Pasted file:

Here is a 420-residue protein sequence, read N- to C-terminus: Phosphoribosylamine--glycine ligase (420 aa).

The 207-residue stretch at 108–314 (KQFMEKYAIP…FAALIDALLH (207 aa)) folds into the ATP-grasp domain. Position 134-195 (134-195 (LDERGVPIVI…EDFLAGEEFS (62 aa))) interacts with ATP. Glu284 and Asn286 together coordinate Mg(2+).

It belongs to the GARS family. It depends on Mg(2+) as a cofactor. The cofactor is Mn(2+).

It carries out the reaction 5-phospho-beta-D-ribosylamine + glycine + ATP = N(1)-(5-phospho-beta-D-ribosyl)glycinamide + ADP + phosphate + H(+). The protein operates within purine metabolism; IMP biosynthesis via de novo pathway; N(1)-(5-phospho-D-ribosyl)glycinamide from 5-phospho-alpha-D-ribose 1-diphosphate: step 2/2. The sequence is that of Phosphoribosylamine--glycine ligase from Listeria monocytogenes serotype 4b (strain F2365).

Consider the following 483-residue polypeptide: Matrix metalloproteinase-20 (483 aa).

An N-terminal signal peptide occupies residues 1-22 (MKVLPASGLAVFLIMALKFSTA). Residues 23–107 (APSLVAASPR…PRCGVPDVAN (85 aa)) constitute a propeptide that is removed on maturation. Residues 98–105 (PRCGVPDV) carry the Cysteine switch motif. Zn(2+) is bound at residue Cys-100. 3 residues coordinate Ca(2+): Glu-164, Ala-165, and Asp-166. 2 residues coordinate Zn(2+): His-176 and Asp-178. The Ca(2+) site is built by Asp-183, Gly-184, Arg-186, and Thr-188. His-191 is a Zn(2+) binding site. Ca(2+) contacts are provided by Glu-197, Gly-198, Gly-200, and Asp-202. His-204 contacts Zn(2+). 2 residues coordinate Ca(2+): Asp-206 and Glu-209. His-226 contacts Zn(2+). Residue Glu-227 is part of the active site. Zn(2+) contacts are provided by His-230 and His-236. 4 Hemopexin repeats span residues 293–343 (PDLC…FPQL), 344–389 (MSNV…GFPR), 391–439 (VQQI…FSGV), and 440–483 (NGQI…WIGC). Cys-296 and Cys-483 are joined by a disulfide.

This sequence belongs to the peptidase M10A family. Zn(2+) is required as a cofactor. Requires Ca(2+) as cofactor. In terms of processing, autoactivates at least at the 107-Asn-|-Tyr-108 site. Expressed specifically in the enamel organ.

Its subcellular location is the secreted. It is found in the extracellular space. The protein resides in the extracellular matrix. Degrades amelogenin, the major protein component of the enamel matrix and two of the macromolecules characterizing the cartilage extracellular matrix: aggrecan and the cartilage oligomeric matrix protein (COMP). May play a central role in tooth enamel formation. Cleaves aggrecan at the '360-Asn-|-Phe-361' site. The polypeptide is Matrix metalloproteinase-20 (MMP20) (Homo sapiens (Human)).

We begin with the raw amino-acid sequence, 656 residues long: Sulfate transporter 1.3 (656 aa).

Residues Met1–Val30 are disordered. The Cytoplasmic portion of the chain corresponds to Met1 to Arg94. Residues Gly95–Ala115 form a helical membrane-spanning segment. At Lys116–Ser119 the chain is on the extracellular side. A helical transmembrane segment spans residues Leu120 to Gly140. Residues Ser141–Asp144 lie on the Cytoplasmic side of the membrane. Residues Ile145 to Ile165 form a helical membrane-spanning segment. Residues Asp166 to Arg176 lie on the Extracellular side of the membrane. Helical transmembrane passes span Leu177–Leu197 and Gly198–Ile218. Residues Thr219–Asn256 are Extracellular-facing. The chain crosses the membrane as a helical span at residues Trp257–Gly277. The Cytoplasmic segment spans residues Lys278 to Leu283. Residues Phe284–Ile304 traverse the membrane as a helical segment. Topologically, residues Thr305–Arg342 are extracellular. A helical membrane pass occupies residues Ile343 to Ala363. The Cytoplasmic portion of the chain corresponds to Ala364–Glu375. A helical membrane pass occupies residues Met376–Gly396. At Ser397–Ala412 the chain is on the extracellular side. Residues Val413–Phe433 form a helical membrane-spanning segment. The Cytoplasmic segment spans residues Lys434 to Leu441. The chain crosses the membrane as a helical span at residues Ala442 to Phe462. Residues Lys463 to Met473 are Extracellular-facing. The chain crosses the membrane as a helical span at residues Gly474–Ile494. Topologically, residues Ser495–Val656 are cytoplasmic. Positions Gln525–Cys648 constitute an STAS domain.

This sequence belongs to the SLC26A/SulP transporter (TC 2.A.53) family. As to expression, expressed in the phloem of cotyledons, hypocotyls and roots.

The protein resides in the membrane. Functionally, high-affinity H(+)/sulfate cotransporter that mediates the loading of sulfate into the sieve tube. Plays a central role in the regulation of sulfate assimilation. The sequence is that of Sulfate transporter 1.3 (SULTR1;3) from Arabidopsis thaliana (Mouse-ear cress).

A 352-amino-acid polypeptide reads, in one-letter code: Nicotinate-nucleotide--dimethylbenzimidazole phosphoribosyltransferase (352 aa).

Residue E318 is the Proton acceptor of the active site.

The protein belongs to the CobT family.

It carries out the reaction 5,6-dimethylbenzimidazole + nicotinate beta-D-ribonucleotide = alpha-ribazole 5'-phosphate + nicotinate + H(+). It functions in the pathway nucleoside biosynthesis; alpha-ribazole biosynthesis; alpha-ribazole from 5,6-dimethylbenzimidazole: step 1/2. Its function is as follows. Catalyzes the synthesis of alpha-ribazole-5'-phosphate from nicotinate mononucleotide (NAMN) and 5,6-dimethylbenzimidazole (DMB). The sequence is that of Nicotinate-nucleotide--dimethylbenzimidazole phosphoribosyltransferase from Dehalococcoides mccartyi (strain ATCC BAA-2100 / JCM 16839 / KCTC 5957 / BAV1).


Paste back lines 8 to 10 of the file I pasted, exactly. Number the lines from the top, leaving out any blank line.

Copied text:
Its subcellular location is the secreted. It is found in the extracellular space. The protein resides in the extracellular matrix. Degrades amelogenin, the major protein component of the enamel matrix and two of the macromolecules characterizing the cartilage extracellular matrix: aggrecan and the cartilage oligomeric matrix protein (COMP). May play a central role in tooth enamel formation. Cleaves aggrecan at the '360-Asn-|-Phe-361' site. The polypeptide is Matrix metalloproteinase-20 (MMP20) (Homo sapiens (Human)).

We begin with the raw amino-acid sequence, 656 residues long: Sulfate transporter 1.3 (656 aa).

Residues Met1–Val30 are disordered. The Cytoplasmic portion of the chain corresponds to Met1 to Arg94. Residues Gly95–Ala115 form a helical membrane-spanning segment. At Lys116–Ser119 the chain is on the extracellular side. A helical transmembrane segment spans residues Leu120 to Gly140. Residues Ser141–Asp144 lie on the Cytoplasmic side of the membrane. Residues Ile145 to Ile165 form a helical membrane-spanning segment. Residues Asp166 to Arg176 lie on the Extracellular side of the membrane. Helical transmembrane passes span Leu177–Leu197 and Gly198–Ile218. Residues Thr219–Asn256 are Extracellular-facing. The chain crosses the membrane as a helical span at residues Trp257–Gly277. The Cytoplasmic segment spans residues Lys278 to Leu283. Residues Phe284–Ile304 traverse the membrane as a helical segment. Topologically, residues Thr305–Arg342 are extracellular. A helical membrane pass occupies residues Ile343 to Ala363. The Cytoplasmic portion of the chain corresponds to Ala364–Glu375. A helical membrane pass occupies residues Met376–Gly396. At Ser397–Ala412 the chain is on the extracellular side. Residues Val413–Phe433 form a helical membrane-spanning segment. The Cytoplasmic segment spans residues Lys434 to Leu441. The chain crosses the membrane as a helical span at residues Ala442 to Phe462. Residues Lys463 to Met473 are Extracellular-facing. The chain crosses the membrane as a helical span at residues Gly474–Ile494. Topologically, residues Ser495–Val656 are cytoplasmic. Positions Gln525–Cys648 constitute an STAS domain.